Leeds United’s Luke Ayling makes history as the first known active Premier League player to march in a Pride event.
The Whites’ defender attended Leeds Pride last weekend with former players Jermain Beckford and Noel Wheland, choosing to march with LGBTQ+ organisation Marching Out Together who support the club’s queer fans.
With all three in attendance, co-founder of Marching Out Together, Andrew Tilly told the Yorkshire Post how important it was to promote allyship through visibility: “I still have to deal with abuse sometimes at away games…And I feel empowered to challenge them because I can say: what’s your problem, because Jermaine doesn’t have a problem, ‘Bill’ (Ayling) doesn’t have a problem.
“There will be 70,000 people on the streets who will see Jermaine, ‘Bill’ and Noel with us and they will get the same message.”
— Leeds United (@LUFC) August 7, 2022
As clubs and governing bodies continue to make attempts to make footballing environments more inclusive, players can still have a huge level of impact when it comes to combatting homophobia prevalent in the game.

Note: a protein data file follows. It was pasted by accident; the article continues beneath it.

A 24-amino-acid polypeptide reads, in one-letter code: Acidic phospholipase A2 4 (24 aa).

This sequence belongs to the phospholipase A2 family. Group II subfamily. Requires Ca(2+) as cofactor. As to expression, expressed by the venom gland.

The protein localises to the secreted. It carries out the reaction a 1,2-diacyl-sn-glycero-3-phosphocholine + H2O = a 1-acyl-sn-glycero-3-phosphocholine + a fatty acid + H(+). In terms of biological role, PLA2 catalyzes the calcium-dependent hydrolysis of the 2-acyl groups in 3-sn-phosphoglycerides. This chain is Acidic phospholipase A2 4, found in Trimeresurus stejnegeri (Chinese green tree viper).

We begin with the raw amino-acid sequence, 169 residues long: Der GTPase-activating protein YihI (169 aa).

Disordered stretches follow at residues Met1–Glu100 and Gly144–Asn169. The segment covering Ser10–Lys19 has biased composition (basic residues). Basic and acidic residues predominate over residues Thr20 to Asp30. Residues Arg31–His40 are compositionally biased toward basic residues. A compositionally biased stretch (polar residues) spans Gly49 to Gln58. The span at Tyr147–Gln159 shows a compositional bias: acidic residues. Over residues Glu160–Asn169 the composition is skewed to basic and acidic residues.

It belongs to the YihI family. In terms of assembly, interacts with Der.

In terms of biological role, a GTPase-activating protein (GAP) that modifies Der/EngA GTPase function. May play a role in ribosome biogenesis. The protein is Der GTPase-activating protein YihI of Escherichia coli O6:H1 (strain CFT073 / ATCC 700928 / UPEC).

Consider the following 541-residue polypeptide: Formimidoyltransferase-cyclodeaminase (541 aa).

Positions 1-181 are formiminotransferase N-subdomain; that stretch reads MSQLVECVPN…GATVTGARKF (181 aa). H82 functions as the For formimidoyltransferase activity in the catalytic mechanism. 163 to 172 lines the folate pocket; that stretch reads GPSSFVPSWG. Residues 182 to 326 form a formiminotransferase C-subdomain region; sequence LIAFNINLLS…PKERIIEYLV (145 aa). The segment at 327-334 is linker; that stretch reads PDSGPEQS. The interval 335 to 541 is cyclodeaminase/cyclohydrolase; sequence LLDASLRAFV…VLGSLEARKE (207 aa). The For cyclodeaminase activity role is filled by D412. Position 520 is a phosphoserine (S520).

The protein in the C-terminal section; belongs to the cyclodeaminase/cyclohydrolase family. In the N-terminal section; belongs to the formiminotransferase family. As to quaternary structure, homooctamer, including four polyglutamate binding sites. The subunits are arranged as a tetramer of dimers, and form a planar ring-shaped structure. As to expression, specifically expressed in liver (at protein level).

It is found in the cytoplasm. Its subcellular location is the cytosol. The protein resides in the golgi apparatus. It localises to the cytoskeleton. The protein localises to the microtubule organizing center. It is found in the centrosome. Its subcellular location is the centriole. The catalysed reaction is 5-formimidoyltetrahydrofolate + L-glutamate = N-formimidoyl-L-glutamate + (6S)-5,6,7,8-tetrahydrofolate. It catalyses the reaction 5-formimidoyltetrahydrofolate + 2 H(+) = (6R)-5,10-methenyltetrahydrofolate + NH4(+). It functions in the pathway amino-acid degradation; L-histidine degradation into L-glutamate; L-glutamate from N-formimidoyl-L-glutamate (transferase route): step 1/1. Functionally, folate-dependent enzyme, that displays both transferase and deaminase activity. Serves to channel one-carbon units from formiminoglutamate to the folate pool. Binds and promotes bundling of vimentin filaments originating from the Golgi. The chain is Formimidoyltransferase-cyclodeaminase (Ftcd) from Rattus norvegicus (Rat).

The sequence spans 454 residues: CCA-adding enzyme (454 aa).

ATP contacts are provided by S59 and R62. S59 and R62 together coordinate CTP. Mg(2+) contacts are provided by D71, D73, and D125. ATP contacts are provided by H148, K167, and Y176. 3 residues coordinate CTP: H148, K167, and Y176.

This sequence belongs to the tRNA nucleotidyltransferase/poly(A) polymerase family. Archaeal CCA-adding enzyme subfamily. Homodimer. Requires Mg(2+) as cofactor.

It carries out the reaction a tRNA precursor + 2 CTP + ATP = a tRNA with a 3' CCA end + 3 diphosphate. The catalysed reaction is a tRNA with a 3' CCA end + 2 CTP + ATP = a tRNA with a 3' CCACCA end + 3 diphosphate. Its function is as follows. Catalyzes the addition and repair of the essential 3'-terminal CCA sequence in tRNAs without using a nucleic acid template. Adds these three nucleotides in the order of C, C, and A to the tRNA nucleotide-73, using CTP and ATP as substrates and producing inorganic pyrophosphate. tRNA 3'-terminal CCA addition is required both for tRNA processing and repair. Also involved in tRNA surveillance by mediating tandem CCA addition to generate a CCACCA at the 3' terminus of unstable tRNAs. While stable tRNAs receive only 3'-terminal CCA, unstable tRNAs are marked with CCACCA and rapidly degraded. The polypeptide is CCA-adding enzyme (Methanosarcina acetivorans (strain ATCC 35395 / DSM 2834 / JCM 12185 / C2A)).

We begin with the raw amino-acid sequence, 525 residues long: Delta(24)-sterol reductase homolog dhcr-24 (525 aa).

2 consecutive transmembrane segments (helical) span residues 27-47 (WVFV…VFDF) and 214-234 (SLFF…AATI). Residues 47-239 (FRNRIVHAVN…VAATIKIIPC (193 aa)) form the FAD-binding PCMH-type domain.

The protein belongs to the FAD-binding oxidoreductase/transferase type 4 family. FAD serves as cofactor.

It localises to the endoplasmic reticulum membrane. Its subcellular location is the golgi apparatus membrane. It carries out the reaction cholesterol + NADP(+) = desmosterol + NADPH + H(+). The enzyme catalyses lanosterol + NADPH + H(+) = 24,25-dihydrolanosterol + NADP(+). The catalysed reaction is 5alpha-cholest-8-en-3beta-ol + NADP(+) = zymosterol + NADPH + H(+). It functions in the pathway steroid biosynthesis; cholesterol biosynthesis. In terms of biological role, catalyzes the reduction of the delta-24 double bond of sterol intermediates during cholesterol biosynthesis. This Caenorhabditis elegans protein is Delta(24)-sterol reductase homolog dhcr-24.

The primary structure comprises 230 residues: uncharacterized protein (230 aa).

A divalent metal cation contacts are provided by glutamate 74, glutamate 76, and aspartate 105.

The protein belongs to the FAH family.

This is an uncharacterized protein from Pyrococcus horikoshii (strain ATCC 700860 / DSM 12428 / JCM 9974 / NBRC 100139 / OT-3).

In the last year we’ve seen Adelaide United’s Josh Cavallo and Blackpool FC’s Jake Daniels ‘come out’ as gay, the first active male players to do so since Justin Fashanu in the 1990s. And although both have separately expressed receiving great levels of support from their respective clubs and fanbases, there is still sadly a chance they will experience some form of hate because of their sexuality – Cavallo back in January said he had “no words” for the abuse he was subjected to after a match.
However, the more we see active players in the men’s game especially, celebrating the queer community – whether it be sending messages of support to players like Cavallo and Daniels or attending local Pride events – the less likely anti-LGTBQ+ rhetoric will be tolerated.
There is power is seeing someone you respect talk about ideas and initiatives you’ve yet to consider. We need more players like Ayling to fly the flag for allyship in football.